Protesters in Thailand urge junta to respect land rights

Activists are calling on the military government to address land rights and housing needs as decades of infrastructural development in the country has displaced farmers and reduced their abilities to eke out a living.

Photo by: Reuters
Photo by: Reuters

Thailand’s economic development has come at a cost to local communities, leading to the killings and displacement of locals who continue to struggle for land rights. Monday’s demonstration in Bangkok was one of the biggest since the May 2014 coup.

Hundreds of protesters took to the streets of the Thai capital, Bangkok, on Monday, calling on the junta to address land rights and housing needs.

"We came today so that the government can fix the land problems and land rights of poor people throughout the country," said Somneuk Phootnuan, 60, a rubber farmer from the southern province of Nakhon Si Thammarat.

Marking World Habitat Day, land rights campaigners outside the regional UN headquarters in Asia handed a petition to the UN. They then marched on to Government House, where the prime minister and cabinet sit, to demand land reforms.

In South Asia’s second-biggest economy, infrastructural development has come at a cost to local communities. Human rights groups say farmers and villagers often face threats, violence and judicial harassment when trying to defend their land.

The issue of land rights in Thailand is fraught — large swathes of government land have been in the hands of private investors for decades while farmers struggle to eke out a living.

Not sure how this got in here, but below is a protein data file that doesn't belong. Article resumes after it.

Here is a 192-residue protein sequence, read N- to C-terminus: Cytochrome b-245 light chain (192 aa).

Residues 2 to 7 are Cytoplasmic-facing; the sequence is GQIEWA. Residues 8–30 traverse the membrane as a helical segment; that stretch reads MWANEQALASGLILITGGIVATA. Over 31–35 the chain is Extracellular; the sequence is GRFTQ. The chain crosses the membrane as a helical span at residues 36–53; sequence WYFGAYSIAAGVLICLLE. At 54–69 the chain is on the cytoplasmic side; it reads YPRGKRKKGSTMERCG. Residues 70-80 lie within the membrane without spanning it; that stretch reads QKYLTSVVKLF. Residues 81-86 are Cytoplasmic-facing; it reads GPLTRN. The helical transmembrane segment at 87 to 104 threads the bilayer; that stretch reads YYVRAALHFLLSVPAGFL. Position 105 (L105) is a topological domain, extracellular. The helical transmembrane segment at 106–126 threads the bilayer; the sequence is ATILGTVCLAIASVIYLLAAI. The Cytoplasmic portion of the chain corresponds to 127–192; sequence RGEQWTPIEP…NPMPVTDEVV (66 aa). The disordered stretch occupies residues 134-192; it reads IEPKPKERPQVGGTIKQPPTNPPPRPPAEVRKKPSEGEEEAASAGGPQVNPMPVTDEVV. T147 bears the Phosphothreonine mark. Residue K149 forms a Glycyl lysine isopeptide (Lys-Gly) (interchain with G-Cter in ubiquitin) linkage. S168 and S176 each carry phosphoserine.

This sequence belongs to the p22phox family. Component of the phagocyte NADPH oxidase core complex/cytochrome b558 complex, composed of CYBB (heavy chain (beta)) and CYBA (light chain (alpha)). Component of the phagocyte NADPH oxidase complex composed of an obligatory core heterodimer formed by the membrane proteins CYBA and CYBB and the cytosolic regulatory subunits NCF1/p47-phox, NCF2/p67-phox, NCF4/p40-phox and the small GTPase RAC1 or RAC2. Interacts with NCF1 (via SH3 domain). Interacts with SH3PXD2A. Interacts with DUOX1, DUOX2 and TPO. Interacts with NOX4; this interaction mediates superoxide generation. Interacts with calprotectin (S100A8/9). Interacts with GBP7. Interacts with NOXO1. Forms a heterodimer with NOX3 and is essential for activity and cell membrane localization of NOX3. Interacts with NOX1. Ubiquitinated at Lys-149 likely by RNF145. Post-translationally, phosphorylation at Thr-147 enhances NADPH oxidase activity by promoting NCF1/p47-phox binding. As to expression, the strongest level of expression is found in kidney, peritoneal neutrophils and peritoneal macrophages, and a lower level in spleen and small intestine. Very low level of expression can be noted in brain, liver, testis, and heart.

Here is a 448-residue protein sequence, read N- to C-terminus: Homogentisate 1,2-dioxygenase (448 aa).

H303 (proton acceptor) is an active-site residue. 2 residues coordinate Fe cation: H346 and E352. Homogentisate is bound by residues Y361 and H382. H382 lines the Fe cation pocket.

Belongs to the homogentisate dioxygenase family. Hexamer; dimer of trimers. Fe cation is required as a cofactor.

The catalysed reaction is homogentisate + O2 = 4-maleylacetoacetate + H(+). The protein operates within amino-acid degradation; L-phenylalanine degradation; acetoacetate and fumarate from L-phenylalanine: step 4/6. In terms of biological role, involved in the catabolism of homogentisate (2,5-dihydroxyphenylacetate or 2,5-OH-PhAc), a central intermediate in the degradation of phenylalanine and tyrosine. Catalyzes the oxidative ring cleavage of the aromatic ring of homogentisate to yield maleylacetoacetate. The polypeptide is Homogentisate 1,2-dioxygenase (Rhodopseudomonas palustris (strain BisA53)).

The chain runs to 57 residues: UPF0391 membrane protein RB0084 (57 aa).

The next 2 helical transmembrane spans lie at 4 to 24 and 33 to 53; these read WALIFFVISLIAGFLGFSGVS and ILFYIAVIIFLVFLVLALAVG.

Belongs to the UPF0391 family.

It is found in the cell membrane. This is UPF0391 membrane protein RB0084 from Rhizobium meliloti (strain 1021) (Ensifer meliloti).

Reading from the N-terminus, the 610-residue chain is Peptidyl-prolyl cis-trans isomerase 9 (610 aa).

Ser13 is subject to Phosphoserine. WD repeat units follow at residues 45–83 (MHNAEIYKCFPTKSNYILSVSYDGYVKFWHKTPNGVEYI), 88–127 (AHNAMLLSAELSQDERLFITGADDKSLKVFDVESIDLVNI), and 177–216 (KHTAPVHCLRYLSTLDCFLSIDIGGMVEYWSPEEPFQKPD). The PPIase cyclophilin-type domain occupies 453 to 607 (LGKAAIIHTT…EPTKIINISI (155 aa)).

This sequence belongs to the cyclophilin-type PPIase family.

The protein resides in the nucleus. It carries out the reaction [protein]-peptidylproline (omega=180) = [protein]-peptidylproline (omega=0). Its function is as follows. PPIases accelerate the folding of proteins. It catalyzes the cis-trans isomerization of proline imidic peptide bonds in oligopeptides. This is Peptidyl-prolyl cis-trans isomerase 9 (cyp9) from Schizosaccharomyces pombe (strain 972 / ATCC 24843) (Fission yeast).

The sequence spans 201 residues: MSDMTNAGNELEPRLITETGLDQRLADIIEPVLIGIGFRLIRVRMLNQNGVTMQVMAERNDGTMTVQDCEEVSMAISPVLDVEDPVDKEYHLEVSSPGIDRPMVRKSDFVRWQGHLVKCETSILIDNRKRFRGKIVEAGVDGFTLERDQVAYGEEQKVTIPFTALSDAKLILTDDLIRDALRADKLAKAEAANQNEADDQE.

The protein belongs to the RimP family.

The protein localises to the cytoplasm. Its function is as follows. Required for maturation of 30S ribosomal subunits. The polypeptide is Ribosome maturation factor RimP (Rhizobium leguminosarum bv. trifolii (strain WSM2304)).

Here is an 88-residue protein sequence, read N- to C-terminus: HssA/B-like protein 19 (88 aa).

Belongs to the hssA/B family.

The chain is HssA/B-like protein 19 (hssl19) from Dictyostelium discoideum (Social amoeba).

"If we keep kicking the poor off government land, we won't have anywhere to live or make a living," Phootnuan said, as protesters waved flags and signs near the UN building.

In 2014, farmers in Klong Sai Pattana, southern Thailand, won a court case to evict an illegal palm oil plantation. The famers had occupied some of the land in 2008 – with government consent – and had hoped the court victory would mean the land would be theirs to use. However, the government’s Agricultural Land Reform Office (ALRO) declared the villagers had to be evicted as they had “illegally occupied” the property. The ALRO was supported by a ruling in July by a junta court.

Sompong Chingduang, a police officer at the protest site, said around 1,000 people had gathered by mid-morning.

Political protests have been outlawed since Thailand's generals seized power. As a way to get around the ban, leaders of the demonstration said their gathering was not political. Police and organisers said this demonstration was one of the biggest since the May 2014 coup that saw the junta come to power.

World Habitat Day is observed annually on the first Monday of October as a way of reminding the world of people's right to adequate shelter.

TRTWorld and agencies